This frame has convenient clips that are easy to snap open.
I was not happy with the colour of the photo mat so I painted it – I like a crisp white mat for my frames. And, yes, you can paint photo mats. I simply brushed on two coats of white chalk paint and let it dry thoroughly (overnight is best). I have also used plain old latex wall paint to paint a mat.
Now that you have your frame, figure out what size of print you will need. My frame is 21 inches wide x 17 inches tall. The mat opening for my frame is 14 x 10.5.
4 – Print your Photo
I use Costco’s Photo Centre to print my photos but if you don’t have a Costco account there are other excellent online photo printing sites. For example, Posterjack is a Canadian site that has competitive prices and good reviews.
Since I was using Costco’s Photo Centre to print the photo I decided to use the 12 x 18 enlarged print size.
Costco’s web site is pretty easy to use – you simply upload your photo from your computer and specify the print size. However, I have learned from experience that the pixel size of your uploaded photo is very important for this process. A concise definition of Pixels is found here.
In order to calculate the correct pixel size for your enlarged print simply multiply the number of inches by 300. For example, I multiplied 12 x 300 and 18 x 300. Thus, the correct pixel sizes for my print are: 5400 x 3600. These are the pixel values I used in the “Crop” mode in PicMonkey. If your uploaded photo is not the correct pixel size then a warning will pop up that your photo will not print properly.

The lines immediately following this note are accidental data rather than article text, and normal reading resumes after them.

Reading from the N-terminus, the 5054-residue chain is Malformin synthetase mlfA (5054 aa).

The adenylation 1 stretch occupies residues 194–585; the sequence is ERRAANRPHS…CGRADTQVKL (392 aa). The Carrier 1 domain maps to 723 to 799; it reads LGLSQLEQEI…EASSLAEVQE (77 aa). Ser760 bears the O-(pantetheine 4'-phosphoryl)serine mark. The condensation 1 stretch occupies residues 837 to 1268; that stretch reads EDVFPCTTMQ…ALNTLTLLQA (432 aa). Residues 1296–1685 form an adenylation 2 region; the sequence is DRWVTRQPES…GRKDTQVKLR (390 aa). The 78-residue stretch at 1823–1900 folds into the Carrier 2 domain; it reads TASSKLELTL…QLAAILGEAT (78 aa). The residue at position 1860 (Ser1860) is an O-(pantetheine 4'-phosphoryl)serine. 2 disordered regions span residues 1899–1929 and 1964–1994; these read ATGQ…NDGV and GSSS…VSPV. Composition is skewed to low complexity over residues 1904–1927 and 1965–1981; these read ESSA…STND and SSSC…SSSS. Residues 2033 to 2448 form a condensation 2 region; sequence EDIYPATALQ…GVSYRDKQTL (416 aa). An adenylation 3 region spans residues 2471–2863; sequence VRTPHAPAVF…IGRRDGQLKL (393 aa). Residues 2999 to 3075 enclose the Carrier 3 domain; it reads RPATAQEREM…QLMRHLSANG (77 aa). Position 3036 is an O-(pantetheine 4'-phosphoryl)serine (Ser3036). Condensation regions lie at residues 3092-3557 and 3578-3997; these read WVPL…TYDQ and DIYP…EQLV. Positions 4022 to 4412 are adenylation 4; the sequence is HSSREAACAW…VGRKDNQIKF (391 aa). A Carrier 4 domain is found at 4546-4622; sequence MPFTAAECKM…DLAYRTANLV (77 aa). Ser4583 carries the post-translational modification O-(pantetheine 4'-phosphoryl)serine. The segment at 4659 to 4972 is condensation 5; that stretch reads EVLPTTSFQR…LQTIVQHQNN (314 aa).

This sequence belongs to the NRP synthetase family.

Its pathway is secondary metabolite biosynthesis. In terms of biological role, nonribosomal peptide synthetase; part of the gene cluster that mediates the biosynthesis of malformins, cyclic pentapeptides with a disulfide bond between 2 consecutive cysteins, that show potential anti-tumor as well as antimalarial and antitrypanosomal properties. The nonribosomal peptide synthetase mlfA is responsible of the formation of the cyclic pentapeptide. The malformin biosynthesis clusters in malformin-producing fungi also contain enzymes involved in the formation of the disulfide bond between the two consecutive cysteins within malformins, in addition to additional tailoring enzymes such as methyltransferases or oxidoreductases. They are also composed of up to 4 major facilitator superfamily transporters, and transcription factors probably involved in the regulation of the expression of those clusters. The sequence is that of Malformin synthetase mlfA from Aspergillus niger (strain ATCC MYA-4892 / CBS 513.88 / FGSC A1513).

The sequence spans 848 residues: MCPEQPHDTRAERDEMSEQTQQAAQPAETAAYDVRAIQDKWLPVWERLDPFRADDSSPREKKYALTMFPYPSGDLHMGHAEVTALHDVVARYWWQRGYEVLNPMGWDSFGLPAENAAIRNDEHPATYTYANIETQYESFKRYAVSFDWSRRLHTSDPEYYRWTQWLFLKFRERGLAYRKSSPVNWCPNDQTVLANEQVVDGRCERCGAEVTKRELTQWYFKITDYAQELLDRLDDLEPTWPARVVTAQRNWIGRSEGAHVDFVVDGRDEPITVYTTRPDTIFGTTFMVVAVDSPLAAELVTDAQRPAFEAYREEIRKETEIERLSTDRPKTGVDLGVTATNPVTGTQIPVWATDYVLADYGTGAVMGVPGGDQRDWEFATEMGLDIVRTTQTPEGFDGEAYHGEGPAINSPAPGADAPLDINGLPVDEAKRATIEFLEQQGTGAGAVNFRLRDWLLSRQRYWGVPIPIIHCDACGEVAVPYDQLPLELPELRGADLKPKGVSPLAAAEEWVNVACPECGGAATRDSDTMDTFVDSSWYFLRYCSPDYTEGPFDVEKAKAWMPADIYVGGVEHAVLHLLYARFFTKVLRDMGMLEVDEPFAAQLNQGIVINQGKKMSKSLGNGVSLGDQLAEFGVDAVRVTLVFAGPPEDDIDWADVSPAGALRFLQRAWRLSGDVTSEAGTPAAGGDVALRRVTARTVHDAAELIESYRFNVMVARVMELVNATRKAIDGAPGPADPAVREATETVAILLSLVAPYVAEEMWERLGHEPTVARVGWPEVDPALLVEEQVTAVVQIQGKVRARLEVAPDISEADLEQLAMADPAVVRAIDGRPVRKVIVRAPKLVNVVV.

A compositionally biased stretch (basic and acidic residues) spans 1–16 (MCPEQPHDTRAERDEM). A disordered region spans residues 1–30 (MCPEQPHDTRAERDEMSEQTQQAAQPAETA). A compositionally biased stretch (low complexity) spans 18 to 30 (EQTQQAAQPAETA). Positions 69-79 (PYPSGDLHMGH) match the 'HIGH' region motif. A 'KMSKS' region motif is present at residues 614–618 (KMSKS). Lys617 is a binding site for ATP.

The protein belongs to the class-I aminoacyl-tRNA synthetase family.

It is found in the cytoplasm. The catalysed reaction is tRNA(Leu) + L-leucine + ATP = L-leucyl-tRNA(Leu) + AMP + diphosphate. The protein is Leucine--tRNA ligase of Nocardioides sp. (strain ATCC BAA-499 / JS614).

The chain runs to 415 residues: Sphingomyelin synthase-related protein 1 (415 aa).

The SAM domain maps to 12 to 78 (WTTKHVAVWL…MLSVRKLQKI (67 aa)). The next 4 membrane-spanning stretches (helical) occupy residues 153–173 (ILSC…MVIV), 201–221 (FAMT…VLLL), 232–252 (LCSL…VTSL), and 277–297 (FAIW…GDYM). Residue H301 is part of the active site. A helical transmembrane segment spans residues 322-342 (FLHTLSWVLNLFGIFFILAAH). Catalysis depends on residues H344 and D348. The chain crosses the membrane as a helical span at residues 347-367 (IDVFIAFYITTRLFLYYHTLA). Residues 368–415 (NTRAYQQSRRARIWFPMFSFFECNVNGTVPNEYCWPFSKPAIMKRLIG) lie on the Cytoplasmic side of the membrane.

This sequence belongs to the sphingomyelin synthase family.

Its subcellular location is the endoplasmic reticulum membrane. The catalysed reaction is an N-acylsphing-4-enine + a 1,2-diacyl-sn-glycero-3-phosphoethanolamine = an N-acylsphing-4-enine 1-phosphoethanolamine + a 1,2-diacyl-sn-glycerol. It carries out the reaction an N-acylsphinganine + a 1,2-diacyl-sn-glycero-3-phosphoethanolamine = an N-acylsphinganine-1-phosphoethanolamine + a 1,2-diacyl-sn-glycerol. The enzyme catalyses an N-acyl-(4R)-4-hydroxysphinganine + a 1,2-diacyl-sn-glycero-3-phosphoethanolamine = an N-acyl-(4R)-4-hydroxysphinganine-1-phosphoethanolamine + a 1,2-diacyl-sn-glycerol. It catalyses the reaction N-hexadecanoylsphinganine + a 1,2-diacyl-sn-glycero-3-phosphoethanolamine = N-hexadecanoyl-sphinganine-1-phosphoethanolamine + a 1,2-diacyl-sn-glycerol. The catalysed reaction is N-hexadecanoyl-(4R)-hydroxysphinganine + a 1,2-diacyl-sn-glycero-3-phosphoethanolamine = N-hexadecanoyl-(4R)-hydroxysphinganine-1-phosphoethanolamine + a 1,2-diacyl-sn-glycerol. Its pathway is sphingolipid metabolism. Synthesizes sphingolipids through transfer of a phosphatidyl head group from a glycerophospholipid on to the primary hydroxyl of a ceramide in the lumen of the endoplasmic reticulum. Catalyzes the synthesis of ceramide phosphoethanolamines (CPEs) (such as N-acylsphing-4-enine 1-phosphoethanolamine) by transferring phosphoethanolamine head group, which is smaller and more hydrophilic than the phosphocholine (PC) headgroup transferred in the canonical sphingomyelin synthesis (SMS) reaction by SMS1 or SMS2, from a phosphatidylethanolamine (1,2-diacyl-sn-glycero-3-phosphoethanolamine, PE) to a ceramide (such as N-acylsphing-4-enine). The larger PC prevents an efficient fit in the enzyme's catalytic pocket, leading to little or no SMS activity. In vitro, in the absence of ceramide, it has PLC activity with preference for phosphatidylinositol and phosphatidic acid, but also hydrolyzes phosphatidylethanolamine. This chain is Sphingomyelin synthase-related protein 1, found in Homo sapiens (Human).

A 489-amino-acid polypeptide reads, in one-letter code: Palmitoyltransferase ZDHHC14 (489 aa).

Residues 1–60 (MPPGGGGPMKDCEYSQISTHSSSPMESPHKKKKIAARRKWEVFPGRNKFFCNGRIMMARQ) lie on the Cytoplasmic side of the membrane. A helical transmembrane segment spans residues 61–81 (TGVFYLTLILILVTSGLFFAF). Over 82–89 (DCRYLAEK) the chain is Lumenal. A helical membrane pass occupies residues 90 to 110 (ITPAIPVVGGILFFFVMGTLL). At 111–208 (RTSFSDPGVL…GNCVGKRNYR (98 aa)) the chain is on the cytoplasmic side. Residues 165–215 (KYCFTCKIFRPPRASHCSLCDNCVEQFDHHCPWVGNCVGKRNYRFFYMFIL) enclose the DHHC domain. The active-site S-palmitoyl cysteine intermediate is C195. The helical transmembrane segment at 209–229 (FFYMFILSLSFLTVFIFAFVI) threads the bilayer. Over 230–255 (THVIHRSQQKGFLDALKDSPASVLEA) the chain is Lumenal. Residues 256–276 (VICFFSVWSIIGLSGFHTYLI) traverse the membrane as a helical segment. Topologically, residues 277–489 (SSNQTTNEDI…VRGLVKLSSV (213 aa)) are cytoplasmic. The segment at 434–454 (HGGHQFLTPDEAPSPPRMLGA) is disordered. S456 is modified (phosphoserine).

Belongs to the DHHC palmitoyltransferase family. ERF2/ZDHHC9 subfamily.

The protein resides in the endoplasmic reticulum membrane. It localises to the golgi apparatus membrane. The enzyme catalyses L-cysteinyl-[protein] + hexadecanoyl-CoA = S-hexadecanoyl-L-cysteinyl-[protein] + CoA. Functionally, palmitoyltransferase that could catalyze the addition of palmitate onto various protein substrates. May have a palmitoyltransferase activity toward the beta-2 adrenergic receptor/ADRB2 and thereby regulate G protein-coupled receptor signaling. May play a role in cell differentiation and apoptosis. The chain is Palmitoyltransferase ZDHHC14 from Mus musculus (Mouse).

The photo was ready to be picked up the next day. I popped it into the frame and for a total of $10.99 plus tax ($5 for the frame and $5.99 for the photo) we have another addition to the meaningful art decorating our home.
A Note about Greyhounds
Our dogs, Murray and Andy are retired racing greyhounds whom we adopted from a local greyhound rescue group, MGAP Maritime Greyhound Adoption Program, a registered charity that is devoted to rescuing retired greyhounds from racing kennels in the U.S.
Greyhounds make absolutely wonderful pets. We have had Murray for three years and Andy for two so we are well-experienced in raising this special breed. Greyhounds possess superior intelligence, they do not smell or shed excessively and are generally quiet dogs who do not need a lot of physical activity – in fact, they are considered ideal dogs for apartments. These are not animals whose spirit has been broken by their training or racing experience. They are anxious to please and can be trained to standard obedience commands with patience and consistency always done with positive methods. They are also extremely affectionate and very grateful for everything you do for them and with them.
If you want to save a dog and are willing to commit and work through any problems, then you may find in the end – the dog saved you!